If Dirk Nowitzki didn't consider himself worthy of being an NBA All-Star this season, then who am I to disagree with him?
Frankly, he didn't deserve to be an All-Star based on the first 26 games of the season.
Still, it was nice to see Dirk was among the reserves named to the Western Conference team for the 11th consecutive season.
No shame in that.
After all, only eight players in NBA history have played in more consecutive All-Star Games than Dirk.
That said, we all know some guys get to the All-Star Game a year after they're worthy -- LaMarcus Aldridge comes to mind -- and some guys get one or two nods at the end of their careers based on their bodies of work.
That's what Dirk received this season, though we should all know this is probably the last pass he's going to get in the All-Star Game.
The power forward spot is loaded in the Western Conference and, at 33, Dirk is clearly heading toward the end of his career while Aldridge, Love and Griffin are still ascending players.
You could also argue the Lakers' Pau Gasol, Memphis' Rudy Gay or Utah's Paul Millsap should've been named to the team. And if Memphis' Zach Randolph hadn't suffered an apparent season-ending injury, there was a good chance he would've taken Dirk's spot.
Such is life.
Many of you have forgotten Dirk started the season strong, scoring 20 points or more in six of his first seven games.
Then his game fell apart.
You can blame it on his sub-par conditioning. Or you can blame his balky right knee.
It doesn't really matter because professional sports is all about production. And for a guy who was the NBA MVP in 2007 and the NBA Finals MVP last summer, Dirk has been awful for much of the first six weeks of the season.
He's averaging just 17.6 points, his lowest total since his rookie season, and he's shooting just 46.1 percent from the field and 21.1 from beyond the 3-point arc.
In case you don't remember, he averaged 23.0 points last season while shooting 51.7 percent on 2-pointers and 39.3 percent on 3-pointers.
For the first time in forever, we've seen Dirk play tentatively, at times, because he lacked confidence in his jumper. For lack of a better word, for a few games he became more a point-forward, trying to facilitate the offense, rather than the unstoppable scorer we've seen for a decade.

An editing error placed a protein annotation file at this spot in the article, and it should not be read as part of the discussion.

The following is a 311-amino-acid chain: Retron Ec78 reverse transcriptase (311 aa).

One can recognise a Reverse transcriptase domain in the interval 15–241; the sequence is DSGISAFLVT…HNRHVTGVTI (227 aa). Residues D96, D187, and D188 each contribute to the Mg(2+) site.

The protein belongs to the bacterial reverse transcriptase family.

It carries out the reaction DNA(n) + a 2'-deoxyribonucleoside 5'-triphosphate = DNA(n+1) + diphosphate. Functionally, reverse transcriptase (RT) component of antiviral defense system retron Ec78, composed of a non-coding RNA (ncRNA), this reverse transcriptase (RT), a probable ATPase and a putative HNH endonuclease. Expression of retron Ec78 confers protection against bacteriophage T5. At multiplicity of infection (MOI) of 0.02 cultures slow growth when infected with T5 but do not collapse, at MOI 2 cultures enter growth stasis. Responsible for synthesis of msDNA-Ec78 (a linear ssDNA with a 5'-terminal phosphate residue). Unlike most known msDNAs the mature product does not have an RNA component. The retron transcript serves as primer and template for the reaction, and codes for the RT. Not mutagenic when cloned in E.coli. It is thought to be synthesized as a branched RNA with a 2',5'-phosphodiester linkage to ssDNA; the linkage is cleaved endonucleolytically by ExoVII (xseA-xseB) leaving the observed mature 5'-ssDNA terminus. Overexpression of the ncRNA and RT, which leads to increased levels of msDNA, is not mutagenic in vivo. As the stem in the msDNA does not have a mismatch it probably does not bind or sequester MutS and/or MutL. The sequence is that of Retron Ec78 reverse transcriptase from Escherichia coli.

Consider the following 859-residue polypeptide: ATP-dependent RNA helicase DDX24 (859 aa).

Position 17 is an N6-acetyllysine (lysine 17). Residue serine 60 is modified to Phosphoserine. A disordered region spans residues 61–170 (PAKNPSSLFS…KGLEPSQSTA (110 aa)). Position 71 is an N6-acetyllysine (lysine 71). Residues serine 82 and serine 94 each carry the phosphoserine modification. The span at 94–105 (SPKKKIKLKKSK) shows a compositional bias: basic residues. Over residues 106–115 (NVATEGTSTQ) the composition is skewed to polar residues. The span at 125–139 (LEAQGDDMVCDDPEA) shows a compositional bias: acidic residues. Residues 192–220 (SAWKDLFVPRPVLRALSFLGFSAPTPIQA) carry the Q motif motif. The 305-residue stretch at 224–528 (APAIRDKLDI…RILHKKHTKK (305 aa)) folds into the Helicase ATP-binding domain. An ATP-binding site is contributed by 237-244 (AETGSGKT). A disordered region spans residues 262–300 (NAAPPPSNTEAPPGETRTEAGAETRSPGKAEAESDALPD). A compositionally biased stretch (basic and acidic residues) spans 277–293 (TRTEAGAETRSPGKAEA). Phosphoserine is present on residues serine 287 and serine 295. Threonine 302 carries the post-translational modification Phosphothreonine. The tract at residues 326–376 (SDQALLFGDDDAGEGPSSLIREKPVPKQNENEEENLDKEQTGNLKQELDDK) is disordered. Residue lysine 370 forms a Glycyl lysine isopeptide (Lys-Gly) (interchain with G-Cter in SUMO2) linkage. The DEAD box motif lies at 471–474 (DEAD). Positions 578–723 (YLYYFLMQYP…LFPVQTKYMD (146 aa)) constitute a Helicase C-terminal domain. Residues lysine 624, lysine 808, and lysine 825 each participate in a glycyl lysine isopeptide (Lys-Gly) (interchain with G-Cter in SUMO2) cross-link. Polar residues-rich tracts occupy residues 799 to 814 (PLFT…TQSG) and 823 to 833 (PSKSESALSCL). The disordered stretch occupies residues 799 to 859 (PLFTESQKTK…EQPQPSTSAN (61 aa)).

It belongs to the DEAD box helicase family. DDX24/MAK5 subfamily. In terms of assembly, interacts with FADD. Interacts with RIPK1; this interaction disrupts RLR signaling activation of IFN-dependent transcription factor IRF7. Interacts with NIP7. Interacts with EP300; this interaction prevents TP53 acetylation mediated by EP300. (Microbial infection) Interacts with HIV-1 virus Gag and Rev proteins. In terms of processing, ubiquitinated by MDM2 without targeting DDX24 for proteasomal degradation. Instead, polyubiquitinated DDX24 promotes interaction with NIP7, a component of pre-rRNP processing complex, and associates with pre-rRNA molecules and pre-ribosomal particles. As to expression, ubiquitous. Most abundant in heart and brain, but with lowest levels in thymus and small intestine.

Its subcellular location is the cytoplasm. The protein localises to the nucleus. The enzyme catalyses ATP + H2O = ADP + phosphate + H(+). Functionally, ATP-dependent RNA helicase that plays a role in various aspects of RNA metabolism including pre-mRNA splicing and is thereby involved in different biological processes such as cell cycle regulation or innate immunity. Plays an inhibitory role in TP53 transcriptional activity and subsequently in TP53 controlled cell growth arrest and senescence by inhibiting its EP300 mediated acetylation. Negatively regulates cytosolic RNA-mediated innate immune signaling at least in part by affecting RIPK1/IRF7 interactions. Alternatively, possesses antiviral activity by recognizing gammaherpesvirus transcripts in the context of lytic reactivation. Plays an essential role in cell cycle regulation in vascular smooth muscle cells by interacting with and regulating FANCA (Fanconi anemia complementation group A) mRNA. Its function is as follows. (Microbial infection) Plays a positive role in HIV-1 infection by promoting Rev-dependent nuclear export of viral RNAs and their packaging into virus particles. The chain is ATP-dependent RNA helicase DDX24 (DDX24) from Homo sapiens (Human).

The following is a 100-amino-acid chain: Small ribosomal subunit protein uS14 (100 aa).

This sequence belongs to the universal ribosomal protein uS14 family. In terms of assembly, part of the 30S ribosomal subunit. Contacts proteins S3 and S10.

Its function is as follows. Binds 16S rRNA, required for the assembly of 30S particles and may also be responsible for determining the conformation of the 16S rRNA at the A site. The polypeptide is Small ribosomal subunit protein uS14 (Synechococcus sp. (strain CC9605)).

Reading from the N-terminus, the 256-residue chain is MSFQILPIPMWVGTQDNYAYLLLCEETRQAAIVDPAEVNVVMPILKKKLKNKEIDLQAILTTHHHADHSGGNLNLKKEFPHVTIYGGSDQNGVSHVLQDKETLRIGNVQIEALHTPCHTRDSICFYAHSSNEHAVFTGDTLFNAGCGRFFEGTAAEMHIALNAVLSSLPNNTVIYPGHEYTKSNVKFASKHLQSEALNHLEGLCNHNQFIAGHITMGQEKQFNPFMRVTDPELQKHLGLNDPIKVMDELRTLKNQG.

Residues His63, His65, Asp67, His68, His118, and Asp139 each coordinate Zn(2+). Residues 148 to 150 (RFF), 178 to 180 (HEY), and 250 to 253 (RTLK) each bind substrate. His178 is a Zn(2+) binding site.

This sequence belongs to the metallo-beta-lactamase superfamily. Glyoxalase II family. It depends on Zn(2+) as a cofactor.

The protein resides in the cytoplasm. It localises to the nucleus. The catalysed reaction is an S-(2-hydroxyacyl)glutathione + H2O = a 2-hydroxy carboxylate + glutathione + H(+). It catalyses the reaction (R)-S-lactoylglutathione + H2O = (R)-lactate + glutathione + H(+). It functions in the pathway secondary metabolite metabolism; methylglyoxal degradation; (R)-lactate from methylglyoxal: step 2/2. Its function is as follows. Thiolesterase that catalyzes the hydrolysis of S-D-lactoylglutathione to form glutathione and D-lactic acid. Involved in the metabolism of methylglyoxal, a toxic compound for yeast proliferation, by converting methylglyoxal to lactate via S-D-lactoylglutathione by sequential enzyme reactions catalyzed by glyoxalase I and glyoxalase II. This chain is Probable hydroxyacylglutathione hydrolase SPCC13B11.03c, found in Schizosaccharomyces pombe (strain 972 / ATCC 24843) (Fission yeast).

He even took an eight-day sabbatical to improve his conditioning and strengthen his knee, because any jump shooter will tell you the foundation of their shot comes from their legs.
Well, he still stunk for a couple of games after the hiatus, including an awful 2-for-15 shooting performance in a loss to Oklahoma City.
That's what prompted Charles Barkley to say Father Time was on the verge of delivering a knockout punch to Dirk's career.
He spoke too soon.
Dirk has been on a three-game tear -- and that's why he's in the All-Star Game again.
In the last three games, Dirk has scored 30, 24 and 25 points. He's shot better than 50 percent from the field and he's playing with confidence because he's moving better.
You can tell because he's getting to the free throw line with more frequency, which has been the most important part of his evolution as a player.
When the Mavs get Dirk the ball at the free throw line, he's virtually impossible to stop because if defenders play off him, he shoots the 15-foot jumper, and if defenders crowd him, he maneuvers around them -- left or right -- and attacks the bucket, where he usually either scores or gets fouled.
The one-legged, stepback fallaway jumper is falling again, and the ball is rarely touching the net.
The guy we've seen the last week is among the NBA's best players.
Enjoy every facet of Dirk's performance in the All-Star Game this year. There's a good chance it's his last one.
Jean-Jacques Taylor is a columnist for ESPNDallas.com.